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Hall found guilty in Wal-Mart attack
Sentencing possibly today
Mark Hall
In less than an hour, a jury found Stephen Mark Hall guilty Thursday on all counts related to an attack Oct. 14, 2005 on a woman and her two-year-old grandchild in a retail store bathroom.
    Sentencing for Hall could be today at 10 a.m., providing a doctor could be located to answer questions regarding Hall's psychological evaluation.
    Otherwise, sentencing for Hall will be set for a later date, said Bulloch County Superior Court Judge Gates Peed.
    Jurors began deliberating at 5:45 p.m. Thursday after hearing testimony from a series of witnesses and victims in the attack, which included not only the woman and her granddaughter, but customers and employees of the store.
    The jury reached a verdict by 6:35 p.m.
    They found Hall guilty on 17 charges regarding the incident that took place three and a half years ago in Statesboro's Wal-Mart Supercenter. Jurors watched videos of Hall making repeated visits to the water fountain between the men's and women's restrooms at the rear of the store, then duck into the women's restroom.
    Joy Adams took the stand and told about a trip to buy groceries that ended in horror when she took her two-year-old granddaughter to the bathroom.
    She exited the bathroom stall and was washing her hands and  those of her granddaughter when Hall appeared behind her, having hidden in a stall.
    "We were talking and laughing. We didn't know somebody was right beside us, listening," she said, tearful as she recalled the incident.
    "This man came out of nowhere ... from behind me ... and (the grandchild) was gong berserk. He was stinging me with something ..."
    The "something" was a stun gun with 500,000 volts, jurors learned later.
    Adams told how she fought Hall and refused to get into a stall as he ordered. He pulled a knife and threatened both her and the child, telling them both to "shut up" and continued to try to force her into the stall. Adams was screaming for help and fighting, she said.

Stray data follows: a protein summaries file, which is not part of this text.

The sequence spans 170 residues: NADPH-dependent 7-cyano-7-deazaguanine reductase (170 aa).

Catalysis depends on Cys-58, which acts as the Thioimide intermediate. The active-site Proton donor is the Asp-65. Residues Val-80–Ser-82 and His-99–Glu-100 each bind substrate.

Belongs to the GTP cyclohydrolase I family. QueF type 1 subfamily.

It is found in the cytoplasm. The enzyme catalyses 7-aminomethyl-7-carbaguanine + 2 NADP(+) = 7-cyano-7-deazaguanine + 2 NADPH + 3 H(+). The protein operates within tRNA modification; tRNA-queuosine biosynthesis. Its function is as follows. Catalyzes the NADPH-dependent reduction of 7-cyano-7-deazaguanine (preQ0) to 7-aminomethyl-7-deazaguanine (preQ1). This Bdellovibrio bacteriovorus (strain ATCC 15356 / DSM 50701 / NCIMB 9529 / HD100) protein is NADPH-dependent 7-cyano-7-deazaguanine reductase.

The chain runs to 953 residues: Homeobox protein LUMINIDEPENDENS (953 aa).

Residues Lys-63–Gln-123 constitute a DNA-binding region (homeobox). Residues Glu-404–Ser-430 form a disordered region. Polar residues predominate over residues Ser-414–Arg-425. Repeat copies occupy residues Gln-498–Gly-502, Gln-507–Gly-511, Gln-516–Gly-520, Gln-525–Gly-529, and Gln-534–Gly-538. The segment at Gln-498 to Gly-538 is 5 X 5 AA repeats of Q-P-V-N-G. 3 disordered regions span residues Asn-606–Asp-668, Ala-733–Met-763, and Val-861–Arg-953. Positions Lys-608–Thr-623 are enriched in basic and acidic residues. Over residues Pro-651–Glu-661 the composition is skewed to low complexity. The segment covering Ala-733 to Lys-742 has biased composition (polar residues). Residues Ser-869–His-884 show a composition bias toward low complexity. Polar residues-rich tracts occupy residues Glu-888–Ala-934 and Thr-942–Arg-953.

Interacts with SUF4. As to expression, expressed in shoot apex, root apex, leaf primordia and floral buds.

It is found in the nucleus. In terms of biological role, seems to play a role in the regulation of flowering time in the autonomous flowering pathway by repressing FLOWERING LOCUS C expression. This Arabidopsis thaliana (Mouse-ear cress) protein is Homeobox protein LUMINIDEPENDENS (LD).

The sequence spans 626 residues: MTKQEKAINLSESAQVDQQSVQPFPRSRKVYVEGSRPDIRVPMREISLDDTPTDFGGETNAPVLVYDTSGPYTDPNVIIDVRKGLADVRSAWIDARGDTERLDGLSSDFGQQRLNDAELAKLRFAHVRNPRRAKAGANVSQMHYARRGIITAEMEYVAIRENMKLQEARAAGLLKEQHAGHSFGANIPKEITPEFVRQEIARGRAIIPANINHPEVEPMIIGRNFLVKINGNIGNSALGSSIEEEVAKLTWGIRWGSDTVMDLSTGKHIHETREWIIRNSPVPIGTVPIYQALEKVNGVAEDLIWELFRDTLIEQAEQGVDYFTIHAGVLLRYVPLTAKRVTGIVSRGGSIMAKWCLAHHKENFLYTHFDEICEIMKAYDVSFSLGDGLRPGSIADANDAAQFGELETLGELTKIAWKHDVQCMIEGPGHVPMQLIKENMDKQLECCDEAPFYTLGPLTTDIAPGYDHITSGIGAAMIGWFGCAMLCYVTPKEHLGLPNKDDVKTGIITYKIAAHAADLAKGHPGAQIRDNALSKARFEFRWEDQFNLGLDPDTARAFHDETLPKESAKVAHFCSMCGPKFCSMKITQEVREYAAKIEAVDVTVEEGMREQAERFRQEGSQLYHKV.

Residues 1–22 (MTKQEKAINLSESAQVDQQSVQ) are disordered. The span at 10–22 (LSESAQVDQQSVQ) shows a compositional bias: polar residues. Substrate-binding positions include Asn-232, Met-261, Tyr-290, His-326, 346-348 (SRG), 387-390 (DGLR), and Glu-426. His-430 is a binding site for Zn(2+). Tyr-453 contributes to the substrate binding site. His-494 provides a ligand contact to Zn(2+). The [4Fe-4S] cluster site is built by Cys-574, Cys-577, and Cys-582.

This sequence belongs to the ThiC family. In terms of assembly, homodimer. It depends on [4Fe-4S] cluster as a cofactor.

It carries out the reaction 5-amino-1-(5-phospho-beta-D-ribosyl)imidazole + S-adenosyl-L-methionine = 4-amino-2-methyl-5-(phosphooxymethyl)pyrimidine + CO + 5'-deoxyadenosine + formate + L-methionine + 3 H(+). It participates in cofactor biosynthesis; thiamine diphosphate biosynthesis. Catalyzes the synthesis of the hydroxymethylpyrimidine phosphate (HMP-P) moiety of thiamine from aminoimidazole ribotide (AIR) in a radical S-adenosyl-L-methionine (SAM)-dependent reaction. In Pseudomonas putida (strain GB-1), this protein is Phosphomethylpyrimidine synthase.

The videos jurors saw showed customers and store employees reacting to the screams they heard. When they tried t o open the door, however, they could not.
    "His strength was unbelievable," Adams said, describing how Hall was holding the door as he also struggled with her on the floor. But her rescuers kept trying, and the door opened enough for "hands to come in," she said.
    A customer grabbed the child and pulled her to safety, but she still struggled with Hall. Eventually the people at the door were able to push it open wide enough for one man to grab Adams by the ankles and pull her to safety - an act also captured on video.
    The video also shows Hall exit the bathroom and stand there, surrounded by folks trying to keep him at bay until police arrived.
    Store manager Bryan Halbur, asset protection coordinator Brenda Greer, and associates Michael Ransom, Anthony Ferrari, Joe Giddons and Dennis Griffin each described the same scenario as they  took the stand - echoing what the video showed as they all, along with customers Eric D'Olive and Blaine Olmstead, surrounded Hall with shopping carts and benches, trying to barricade him.
    Hall told them all to get back and let him go, and threatened them with the stun gun, which he kept deploying and which made a frightening sound, according to testimony. He also threatened them with a can of pepper spray, which he used on them as he escaped.
    Each witness described how Hall ran through the store, spraying people as he went, including a five-year-old girl. The girls' baby sitter, Holly Brown, testified that Hall intended to spray the child and the child suffered pain, vomiting and breathing trouble.
    D'Olive told how he chased Hall into the parking lot, but was behind United States Marine reservist Cpl. Kevin Doncaster, who saw Hall running and gave chase, ending up holding him at gunpoint in the parking lot until police arrived.
    Doncaster did not testify as he is in Iraq, said Ogeechee Judicial Circuit Assistant District Attorney Daphne Jarriel, who prosecuted the case.
    Statesboro Police Det. Rob Bryan testified finding three sets of handcuffs, a collapsible baton, a stun gun and pepper spray on Hall's person. The knife he used had been left in the bathroom, where Greer secured it and handed over to police.
    In Hall's car, they found boxes and packaging for the array of weapons indicating they had been recently purchased, he said. They also discovered a gold-tone security officer's badge in his glove compartment, he said.
    Jurors found Hall guilty on the following charges: kidnapping with bodily harm (Adams), kidnapping (the grandchild), four counts of aggravated assault (deploying the stun gun twice against Adams and using the knife twice), terroristic threats, possession of a knife during the commission of a felony, possession of a firearm (stun gun) during the commission of felonies;
    Also, cruelty to children (using pepper spray against the five-year-old), third degree cruelty to children (attacking Adams in the presence of her grandchild), and six counts of battery against the five-year-old, D'Olive, Ferrari, Olmstead, Ransom and Halbur for using the pepper spray.
    Adams said the incident emotionally scarred her and her granddaughter.
    "There is the constant f ear of somebody being behind you," she said, sobbing. "It got so bad I didn't want to leave my house. I'd be at church and have to leave."
    She had to be medicated for panic attacks and her granddaughter became frightened of her. "I had to rebuild a relationship with her," she said. "That was not fair. She was so frightened she did not want anything to do with me, and she called him the 'mean man' and was afraid he would come back."
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